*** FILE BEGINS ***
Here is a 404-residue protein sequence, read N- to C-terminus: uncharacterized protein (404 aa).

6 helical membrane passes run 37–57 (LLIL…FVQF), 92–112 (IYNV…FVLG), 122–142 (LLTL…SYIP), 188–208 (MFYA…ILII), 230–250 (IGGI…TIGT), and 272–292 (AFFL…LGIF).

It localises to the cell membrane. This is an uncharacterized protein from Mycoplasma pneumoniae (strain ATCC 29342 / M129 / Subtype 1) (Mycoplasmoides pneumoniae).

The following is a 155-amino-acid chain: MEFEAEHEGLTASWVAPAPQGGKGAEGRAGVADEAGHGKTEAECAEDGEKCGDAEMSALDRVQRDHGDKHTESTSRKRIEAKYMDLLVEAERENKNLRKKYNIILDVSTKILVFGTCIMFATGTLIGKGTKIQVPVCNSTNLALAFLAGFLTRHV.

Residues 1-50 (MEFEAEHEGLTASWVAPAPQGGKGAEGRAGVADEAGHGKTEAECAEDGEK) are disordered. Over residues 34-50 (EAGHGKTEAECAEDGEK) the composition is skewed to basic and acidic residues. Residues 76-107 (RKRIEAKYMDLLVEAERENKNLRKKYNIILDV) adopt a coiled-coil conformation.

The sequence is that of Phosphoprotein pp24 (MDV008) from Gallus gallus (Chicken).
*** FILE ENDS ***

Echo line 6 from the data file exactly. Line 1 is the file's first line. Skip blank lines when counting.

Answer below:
The sequence is that of Phosphoprotein pp24 (MDV008) from Gallus gallus (Chicken).